De Voogt Naval Architects’ Bram Jongepier used The Superyacht Design Forum to formally present the Yacht Environmental Transparency Index (YETI) to the industry. The initiative, which is still in its nascent stages, aims to establish a certification process for new builds that quantifies the project’s environmental impact, and thus, provides each one with a YETI rating.
 
Speaking to attendees at luxury fabrics specialist, Colefax & Fowler, Jongpier, who classed himself as “a frustrated nerd”, explained that the vast majority of current ‘green’ vessels were blurring the lines of what constitute green credentials. While there have been plenty of innovations that have bolstered comfort and efficiency, the ‘green’ card is currently being overplayed.
 
“Who’s the greenest? You can’t tell”, Jongepier said. “There is no way of comparing these yachts.”
 
This has led Jongepier on a one-man crusade to develop an objective rating system that awards yachts a score based on a variety of cumulative metrics. And, since he conceived the concept in November 2018, his work has gathered traction, to the point that there are now 25 stakeholders due to convene on 3rd July to begin affirming the parameters that rate the vessels.
 
Unlike the IMO’s rating system for ships, which rates CO2 output against the vessel’s utility, YETI focuses on the idiosyncrasies of superyacht operation – namely the fact that their utility is providing their owners with enjoyment. This has to be quantified, as one of four key metrics:
 
·      The annual operational profile that defines a ‘yacht’ and a means of quantifying these terms of operation.
·      The depth of measurement for each project’s environmental impact i.e. how far back into the supply chain should one go to consider the impact of material usage and procurement.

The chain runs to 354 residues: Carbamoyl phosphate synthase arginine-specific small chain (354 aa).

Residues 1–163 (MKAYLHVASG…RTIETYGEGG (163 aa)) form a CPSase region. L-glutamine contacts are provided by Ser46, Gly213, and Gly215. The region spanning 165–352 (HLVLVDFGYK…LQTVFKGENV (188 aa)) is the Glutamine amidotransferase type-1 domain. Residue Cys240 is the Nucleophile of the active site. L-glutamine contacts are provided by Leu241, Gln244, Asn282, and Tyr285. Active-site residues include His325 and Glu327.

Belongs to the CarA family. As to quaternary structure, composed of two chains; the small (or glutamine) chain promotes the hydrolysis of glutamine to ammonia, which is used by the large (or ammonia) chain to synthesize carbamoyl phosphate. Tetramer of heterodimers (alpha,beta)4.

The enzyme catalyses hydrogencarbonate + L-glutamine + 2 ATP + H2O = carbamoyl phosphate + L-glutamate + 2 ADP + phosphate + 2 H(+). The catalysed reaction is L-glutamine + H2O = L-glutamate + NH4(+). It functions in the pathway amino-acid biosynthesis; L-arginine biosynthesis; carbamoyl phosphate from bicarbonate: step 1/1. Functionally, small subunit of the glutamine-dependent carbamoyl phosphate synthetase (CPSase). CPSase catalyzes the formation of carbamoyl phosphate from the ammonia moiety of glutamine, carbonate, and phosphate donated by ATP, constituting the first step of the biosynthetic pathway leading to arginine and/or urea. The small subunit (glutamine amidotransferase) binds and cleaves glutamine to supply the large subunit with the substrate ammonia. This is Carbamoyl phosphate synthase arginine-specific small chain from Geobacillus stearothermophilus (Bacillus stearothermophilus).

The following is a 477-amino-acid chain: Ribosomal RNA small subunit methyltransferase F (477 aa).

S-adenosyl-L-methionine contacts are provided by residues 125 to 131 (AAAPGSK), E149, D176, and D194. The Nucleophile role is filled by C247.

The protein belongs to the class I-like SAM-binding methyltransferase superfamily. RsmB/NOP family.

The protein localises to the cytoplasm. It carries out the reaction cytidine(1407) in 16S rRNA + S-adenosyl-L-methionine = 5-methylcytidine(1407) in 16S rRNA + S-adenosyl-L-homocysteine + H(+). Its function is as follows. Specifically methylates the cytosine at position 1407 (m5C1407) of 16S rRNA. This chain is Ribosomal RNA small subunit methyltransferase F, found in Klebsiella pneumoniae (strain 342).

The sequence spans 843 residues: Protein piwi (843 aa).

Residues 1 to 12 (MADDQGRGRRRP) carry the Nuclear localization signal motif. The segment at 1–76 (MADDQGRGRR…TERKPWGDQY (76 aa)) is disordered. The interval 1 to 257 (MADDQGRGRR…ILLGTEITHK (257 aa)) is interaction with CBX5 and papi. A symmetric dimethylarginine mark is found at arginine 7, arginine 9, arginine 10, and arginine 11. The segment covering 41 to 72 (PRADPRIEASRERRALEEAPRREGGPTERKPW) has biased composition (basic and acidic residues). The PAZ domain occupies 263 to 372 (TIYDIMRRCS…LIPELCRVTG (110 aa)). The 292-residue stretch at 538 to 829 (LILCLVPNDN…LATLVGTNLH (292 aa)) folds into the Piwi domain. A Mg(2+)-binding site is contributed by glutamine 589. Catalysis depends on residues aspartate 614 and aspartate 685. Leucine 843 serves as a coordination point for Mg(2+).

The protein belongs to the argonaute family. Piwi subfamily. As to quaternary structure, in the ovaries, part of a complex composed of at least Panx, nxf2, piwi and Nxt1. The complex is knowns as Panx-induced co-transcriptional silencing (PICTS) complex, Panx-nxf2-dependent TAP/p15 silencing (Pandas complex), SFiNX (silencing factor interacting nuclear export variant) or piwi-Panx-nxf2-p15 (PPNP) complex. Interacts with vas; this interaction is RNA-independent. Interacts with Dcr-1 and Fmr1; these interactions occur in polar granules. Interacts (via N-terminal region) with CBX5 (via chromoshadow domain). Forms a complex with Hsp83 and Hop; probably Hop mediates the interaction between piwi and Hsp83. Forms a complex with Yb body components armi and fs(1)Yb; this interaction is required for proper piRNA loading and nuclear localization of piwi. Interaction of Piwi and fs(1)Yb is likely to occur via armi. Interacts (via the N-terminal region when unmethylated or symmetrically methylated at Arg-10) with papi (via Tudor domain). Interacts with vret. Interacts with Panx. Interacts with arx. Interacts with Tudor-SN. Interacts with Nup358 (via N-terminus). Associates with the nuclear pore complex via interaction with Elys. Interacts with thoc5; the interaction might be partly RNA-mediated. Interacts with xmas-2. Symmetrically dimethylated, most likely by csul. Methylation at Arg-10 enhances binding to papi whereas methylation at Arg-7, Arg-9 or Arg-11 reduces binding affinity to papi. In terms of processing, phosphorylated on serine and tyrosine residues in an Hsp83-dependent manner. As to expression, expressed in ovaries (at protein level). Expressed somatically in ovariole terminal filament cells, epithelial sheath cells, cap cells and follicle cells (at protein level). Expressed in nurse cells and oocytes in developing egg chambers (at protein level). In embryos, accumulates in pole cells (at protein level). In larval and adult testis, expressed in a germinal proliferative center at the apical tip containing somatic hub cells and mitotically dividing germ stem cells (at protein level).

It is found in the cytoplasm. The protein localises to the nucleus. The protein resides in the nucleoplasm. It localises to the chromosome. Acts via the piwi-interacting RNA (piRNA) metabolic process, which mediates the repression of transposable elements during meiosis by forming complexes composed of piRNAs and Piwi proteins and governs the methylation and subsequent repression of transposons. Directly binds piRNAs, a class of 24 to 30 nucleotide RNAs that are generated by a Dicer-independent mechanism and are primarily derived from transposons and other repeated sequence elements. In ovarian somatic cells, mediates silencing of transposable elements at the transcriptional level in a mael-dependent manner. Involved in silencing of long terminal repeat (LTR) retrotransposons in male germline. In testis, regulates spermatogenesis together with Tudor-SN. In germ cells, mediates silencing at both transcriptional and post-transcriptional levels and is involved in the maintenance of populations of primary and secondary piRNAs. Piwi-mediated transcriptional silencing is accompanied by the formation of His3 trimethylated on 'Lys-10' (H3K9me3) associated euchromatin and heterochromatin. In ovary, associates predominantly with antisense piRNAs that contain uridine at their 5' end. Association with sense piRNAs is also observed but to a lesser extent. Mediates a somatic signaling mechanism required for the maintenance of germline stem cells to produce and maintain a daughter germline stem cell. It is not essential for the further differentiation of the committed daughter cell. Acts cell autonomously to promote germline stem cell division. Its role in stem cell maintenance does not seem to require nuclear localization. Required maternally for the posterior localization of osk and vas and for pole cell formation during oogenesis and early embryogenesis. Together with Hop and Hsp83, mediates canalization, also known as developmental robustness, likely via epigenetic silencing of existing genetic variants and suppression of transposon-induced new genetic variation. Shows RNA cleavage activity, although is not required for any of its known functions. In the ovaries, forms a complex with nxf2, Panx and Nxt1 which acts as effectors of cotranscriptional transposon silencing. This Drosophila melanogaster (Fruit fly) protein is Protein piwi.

·      The process for participants submitting data for assessment, to ensure consistency, integrity and transparency.  
·      How to finally quantify all of the above into a manageable indexing system.
 
In his presentation, Jongepier’s stroke of genius was laid bare – to quantify ‘enjoyment’ using the reliable metric of interior cubic meterage, which in this writer’s opinion, is a very savvy way of quantifying the intangible.
 
“If we don’t do this”, Jongepier warned, “IMO will wake up one day and say, ‘it’s been long enough; you haven’t done enough, and you now comply with [the IMO’s rating system].’”
 
The first meeting, in March, attracted stakeholder’s representing 40 per cent of the industry’s gross tonnage, and has now led to a Joint Industry Project that will be spearheaded by the Water Revolution foundation.  
 
Jongepier and his peers will not be bound by a firm timeline, as they want to create a robust index that will be adopted across the industry, and not just by a select group of builders. Thus, the consultative process will be somewhat fluid in nature, but the plan is to present the progress of the project to the industry at The Superyacht Forum, taking place in Amsterdam, 18-20 November.
 

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